Global firm to open North American headquarters at BTR Park

contact: Cheryl Roland
| WMU News

KALAMAZOO, Mich.—A global firm, headquartered in Italy, has opened an office in the Western Michigan University Business Technology and Research Park, making it the first company to use the park to establish a North American presence.

FAiST Light Metals

FAiST Light Metals opened its sales and engineering office for North America May 1 in the BTR Park's Weidenhammer Building. The company specializes in high-quality aluminum die casting, precision machining and surface plating of components and assemblies for the telecom, automotive, electronics and industrial markets.

Company officials have been preparing for the launch of the new location with a hiring initiative to identify both new engineering staff and WMU interns to work in the company that already has a strong product presence in the telecommunication and automotive industries. Major customers include Ericsson, Eaton, Borg Warner and Brose.

Directing the new Kalamazoo office is Jeff McCain, business development manager for FAiST Light Metals North America, who was recruited a year ago specifically to develop a presence in North America for the company. FAiST Light Metals has its headquarters in Citta DiCastello, Italy, about an hour south of Florence. The company is a division of FAiST Industrial Group, a multinational manufacturing firm based in the United Kingdom.

McCain says the company already has established a reputation for working with U.S. companies to bring client engineering teams into the development and design process for products FAiST will ultimately produce.

"Typically, we will work with product engineers who don't have extensive die casting experience," McCain says. "We develop a relationship with the key customers and even do customized, on-site training so the engineering team has a better idea of the process to apply. Working together, we are able to design some of the costs out of a product and streamline the development process."

McCain says the components developed through that design process are made in China, Mexico, Romania, or Germany and shipped globally to use in the final products. One recent initiative with Eaton, he notes, took significant lead time out of the development process.

A 'strong international experience'

McCain, a WMU alumnus, was working in China when he first met the FAiST company president. He found the international perspective of the firm appealing, noting that "from the top down, we think and act globally." In addition to the current locations, the company just completed an acquisition of a tooling company in Italy and is evaluating expanding to manufacturing locations in the United States, South America and India.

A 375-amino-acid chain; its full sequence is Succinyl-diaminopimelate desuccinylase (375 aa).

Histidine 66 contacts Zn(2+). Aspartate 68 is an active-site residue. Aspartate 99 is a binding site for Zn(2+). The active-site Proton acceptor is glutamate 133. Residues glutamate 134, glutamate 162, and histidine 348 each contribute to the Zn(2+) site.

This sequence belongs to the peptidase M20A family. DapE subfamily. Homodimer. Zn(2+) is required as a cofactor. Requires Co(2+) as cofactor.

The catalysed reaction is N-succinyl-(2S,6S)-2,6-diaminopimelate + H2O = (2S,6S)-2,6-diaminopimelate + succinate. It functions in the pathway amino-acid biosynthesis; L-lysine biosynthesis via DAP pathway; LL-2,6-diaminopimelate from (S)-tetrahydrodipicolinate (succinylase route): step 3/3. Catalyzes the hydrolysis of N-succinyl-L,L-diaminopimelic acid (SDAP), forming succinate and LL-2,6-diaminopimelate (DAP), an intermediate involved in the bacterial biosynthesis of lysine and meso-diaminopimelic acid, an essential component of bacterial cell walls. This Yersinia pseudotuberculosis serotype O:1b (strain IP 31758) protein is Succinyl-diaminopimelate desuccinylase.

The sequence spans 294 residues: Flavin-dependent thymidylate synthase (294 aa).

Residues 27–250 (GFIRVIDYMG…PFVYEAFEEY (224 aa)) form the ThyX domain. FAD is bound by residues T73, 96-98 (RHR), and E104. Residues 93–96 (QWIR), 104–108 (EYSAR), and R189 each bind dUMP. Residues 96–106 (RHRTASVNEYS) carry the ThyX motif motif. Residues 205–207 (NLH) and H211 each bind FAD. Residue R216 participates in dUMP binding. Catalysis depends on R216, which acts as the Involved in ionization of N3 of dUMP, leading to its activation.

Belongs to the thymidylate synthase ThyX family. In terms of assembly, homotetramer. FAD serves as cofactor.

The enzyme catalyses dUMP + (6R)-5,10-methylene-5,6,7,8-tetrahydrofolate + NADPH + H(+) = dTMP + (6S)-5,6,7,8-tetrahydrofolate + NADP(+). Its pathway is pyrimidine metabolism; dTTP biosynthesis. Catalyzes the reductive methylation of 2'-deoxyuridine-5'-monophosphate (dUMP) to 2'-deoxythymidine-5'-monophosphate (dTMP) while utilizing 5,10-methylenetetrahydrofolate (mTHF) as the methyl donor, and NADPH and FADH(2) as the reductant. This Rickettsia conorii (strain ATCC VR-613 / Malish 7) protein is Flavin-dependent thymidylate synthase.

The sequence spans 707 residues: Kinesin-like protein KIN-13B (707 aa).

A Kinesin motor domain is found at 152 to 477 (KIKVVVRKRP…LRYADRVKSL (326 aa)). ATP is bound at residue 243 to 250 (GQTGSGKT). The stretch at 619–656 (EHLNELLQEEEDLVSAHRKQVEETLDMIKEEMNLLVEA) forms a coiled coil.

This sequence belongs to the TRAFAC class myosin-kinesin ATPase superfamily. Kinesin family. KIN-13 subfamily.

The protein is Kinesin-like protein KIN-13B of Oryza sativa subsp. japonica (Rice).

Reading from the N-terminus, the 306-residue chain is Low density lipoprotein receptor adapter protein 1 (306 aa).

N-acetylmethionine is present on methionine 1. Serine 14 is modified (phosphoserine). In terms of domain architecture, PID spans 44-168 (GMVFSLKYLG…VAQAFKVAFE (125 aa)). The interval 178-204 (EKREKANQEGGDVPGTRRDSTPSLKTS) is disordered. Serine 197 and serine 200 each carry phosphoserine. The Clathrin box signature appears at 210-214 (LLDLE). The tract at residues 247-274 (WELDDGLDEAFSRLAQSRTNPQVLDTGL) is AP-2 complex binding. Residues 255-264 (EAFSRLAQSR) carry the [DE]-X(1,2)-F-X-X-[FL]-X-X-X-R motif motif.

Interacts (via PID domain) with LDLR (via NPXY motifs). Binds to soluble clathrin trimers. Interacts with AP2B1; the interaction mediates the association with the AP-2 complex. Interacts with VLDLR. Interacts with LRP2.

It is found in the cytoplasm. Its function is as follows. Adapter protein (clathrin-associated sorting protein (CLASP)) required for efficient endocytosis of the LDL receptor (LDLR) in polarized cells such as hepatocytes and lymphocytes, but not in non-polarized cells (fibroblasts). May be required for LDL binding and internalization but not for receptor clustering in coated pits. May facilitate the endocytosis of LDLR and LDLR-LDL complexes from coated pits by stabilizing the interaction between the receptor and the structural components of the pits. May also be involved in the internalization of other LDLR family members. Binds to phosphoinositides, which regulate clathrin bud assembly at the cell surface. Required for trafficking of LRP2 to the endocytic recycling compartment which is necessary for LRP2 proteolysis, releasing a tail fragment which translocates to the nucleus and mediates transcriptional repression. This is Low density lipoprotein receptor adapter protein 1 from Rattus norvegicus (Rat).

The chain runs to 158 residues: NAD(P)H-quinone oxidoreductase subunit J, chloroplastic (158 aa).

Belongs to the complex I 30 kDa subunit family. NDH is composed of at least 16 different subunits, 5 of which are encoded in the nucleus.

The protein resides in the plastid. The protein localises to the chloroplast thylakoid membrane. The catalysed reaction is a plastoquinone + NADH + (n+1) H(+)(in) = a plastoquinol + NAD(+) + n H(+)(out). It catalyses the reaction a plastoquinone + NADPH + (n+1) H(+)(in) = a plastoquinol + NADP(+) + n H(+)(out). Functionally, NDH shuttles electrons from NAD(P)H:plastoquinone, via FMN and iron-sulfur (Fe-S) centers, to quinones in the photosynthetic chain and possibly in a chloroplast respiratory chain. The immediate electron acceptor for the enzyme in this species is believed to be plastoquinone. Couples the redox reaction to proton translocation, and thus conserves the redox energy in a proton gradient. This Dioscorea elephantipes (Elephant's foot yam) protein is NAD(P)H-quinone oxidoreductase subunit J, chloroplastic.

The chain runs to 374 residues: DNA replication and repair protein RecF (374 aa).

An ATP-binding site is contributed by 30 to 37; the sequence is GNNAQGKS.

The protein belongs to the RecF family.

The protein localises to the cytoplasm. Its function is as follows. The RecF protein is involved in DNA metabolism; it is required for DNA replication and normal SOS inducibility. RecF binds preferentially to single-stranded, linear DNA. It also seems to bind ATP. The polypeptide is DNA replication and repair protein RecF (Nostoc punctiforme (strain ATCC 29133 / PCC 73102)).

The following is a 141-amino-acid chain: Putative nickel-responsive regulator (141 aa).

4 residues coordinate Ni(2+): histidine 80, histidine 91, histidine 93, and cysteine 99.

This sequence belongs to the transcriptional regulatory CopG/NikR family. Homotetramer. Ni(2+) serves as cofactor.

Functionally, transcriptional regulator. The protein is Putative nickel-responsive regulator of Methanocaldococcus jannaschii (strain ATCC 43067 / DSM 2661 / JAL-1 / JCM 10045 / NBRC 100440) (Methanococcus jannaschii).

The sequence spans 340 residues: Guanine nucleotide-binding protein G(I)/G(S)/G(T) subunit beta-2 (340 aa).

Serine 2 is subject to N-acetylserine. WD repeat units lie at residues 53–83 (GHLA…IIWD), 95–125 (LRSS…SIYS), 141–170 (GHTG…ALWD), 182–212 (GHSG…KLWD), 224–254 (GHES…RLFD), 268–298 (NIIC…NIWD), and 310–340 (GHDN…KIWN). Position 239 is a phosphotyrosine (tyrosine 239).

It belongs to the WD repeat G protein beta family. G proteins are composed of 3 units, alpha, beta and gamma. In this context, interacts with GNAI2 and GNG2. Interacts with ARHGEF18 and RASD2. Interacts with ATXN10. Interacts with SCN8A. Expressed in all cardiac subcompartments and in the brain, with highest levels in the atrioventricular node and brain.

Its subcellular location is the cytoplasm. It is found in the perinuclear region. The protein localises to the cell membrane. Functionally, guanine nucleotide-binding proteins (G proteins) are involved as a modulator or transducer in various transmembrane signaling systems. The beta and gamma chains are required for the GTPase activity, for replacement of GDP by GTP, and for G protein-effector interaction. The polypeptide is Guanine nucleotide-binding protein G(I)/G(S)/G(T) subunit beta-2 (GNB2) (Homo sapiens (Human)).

That global perspective, he says, is one major benefit those he's now recruiting will enjoy. The company's global head of engineering was in Kalamazoo in April to interview candidates for initial hires in engineering and to meet with WMU engineering faculty as well as students from a number of disciplines.

"We're looking at immediate full-time hires as well as interns who could later become regular employees," McCain says. "There will be an opportunity for both to have a strong international experience."

"Our vision is that within the first year, we'll have a staff of five to six professionals, and in three or four years, we will have a strong core group focused both on sales and engineering," McCain says.

The 1,000 square feet of space FAiST is leasing in the Weidenhammer Building come with an option on additional space for the company to fill as it grows. According to Bob Miller, WMU associate vice president for community outreach and BTR Park point person, the leased space is one that has opened up in an existing facility in a park that is now full and looking toward expansion in a nearby parcel of land already designated for that use.

"All of the space for building is committed," Miller notes. "Right now, and until we can expand, we'll focus on those spaces that occasionally open up in multi-tenant facilities.

Miller notes FAiST is the type of firm the park was designed for—one that fits into the park's profile and one that plans to be actively engaged with the University's academic programs and students.

"Our focus is on companies in the life sciences, advanced engineering and information technology," Miller says. "We've built an environment in which there's a real sense of synergy between our more than 40 park business partners and the University's academic mission."

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